For our ancestors art is nothing but life. It is believed that art was their life’s gratification; so that it is very difficult to single out the folk art from their routine life. Kannur or Cannanore in North Kerala (Malabar) is proud of being one of the leading place which gives fore-most importance to folk arts and for preserving traditional and ancient cultures. Theyyam or Theyyatam is one of the best beautiful traditional ritualistic form of North Kerala (Malabar). It is the product of a synthesis of ritual, vocal and instrumental music, dance, painting, sculpture and also literature. It is another form of God and Godess and it gives the devine voice to devotees. Since the interest in it is there in the blood of the people, the “Theyyam”survives the onslaught of science and politics over the ages.
Theyyam, a colorful ritual dance of Kerala that attributes great importance to the worship of heroes and ancestral spirits, is a socio-religious ceremony. The Theyyam festival usually held in from October to May every year. The colorful pageantry, the enthusiastic crowd and the religious favor are all worth witnessing. Every village in North Kerala was bound to perform it in connection with the local shrine (Kavu). Theyyams are performed before the shrines. This sacred dance is believed to bring about well being for the society and the family. Theyyam also called Kaliyattom presents divine forms as well as heroes from history and myth. The indigenous theyyam cult under the influence of the great classical Indian tradition incorporated new ideals and legends. It is a unique combination of dance music and also reflects the main features of a tribal culture. Theyyam performance has an aura of divine splendor as its accompanied by rituals and other devotional hymns. Certain dangerous feats performed by the Theyyams are again attributed to the divine power vibrating in them during the performance like “Thaiparadevatha theyyam, Theechamundi theyyam, Puthiya Bhagavathi theyyam etc.”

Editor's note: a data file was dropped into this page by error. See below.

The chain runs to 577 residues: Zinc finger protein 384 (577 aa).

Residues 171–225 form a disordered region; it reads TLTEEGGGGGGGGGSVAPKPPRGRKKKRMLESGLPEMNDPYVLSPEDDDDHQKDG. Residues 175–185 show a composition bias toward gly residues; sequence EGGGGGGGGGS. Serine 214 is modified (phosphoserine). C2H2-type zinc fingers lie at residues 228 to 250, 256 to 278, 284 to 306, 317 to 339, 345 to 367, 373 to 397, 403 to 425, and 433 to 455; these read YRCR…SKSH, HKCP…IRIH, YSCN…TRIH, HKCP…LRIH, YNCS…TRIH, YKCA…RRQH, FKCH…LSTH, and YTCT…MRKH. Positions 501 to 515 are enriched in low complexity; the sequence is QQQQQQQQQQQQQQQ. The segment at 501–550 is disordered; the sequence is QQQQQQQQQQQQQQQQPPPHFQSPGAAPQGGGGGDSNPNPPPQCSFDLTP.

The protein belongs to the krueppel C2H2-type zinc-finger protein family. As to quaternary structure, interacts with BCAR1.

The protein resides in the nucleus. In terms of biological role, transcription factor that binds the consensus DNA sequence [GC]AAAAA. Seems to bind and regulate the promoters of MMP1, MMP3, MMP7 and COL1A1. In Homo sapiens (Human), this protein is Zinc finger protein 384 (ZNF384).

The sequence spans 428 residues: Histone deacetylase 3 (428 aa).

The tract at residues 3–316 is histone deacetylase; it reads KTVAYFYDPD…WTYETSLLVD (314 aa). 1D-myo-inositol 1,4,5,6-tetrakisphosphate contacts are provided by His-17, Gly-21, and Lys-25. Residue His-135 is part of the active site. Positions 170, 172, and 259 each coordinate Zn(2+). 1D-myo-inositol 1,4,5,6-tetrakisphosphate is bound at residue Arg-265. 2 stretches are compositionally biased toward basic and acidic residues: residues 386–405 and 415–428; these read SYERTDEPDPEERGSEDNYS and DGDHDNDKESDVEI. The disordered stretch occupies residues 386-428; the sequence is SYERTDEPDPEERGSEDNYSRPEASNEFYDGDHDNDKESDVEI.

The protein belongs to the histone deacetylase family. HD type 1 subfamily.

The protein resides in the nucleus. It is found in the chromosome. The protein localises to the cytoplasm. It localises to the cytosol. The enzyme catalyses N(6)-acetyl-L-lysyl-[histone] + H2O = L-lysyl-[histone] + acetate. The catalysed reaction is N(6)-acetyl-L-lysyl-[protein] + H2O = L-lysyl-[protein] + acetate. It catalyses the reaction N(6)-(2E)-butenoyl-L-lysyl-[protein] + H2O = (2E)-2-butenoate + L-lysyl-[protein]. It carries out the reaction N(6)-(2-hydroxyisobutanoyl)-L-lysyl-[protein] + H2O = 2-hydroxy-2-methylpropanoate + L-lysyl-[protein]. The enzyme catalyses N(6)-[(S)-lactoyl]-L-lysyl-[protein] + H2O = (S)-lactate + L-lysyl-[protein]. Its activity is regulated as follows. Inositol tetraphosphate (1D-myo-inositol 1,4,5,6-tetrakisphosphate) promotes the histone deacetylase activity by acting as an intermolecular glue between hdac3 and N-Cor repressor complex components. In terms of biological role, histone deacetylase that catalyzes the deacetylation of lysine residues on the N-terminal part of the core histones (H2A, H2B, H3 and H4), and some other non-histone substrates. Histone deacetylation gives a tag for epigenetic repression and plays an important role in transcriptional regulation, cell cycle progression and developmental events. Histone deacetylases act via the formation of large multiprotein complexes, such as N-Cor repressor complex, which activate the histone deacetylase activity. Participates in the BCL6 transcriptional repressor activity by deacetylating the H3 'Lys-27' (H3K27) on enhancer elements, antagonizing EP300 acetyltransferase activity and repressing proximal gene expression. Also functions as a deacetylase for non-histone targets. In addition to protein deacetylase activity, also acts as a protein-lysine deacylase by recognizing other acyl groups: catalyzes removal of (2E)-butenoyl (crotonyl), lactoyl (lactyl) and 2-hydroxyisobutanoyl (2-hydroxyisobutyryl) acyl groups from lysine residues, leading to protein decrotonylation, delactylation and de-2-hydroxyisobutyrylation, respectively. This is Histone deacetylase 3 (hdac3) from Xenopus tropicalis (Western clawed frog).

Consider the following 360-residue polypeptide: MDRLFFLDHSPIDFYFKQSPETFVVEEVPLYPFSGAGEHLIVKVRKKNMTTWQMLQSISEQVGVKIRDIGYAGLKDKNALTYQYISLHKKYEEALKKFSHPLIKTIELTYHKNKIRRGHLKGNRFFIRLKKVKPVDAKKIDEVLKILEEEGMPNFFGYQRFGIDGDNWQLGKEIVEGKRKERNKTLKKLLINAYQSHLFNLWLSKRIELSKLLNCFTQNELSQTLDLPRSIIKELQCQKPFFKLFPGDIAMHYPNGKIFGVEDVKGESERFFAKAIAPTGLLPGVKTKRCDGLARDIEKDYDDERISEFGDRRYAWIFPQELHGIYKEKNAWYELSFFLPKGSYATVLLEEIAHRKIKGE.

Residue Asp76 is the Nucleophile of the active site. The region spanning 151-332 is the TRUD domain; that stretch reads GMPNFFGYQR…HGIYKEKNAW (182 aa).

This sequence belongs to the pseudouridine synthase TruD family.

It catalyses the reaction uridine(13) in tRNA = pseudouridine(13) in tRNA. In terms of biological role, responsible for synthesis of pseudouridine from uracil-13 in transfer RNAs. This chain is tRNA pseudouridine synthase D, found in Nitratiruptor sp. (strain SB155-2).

Theyyams are performed by the male members except Devakkooth theyyam in Thekkumbad which is the only theyyam deity performed by a lady. To millions in Kerala, the theyyam in their villages are visible, tangible gods and goddess, who appear but infrequently. From tribal spirit to ‘modern Gods ‘the theyyam represent myriad forms of divinity, and straddles the gamut of human belief. The stories around which the theyyam performances are built range from tales of blood-drinking yakshis and witches, and the myths of serpent and animal deities, to the deeds of local heroes and ancestors. Theyyam is a magico-religious observance. The very word theyyam brings forth in the mind of a listener an enchanting and beautiful picture. It is impossible to see the above said aspects in such a combination anywhere and in any field all around the world. Theyyam a gorgeously attired vigorous figure, red faced, keen artistic work on the face, black eyed and white armed with rouged lips, large red metal breast plates, a beautiful headdress with a halo of palm spines that looked alike a giant circular saw blade, the deity appears in to the shrine courtyard rattling her bracelets and hissing like a snake. She revolve rounds the shrine, her face distorted and twitching from side to side like a huge lizard. Now she is frenetically pirouetting around the courtyard of the shrine, strutting and jabbing unsheathed sword in one hand, bow and a quiver of arrows in the other.
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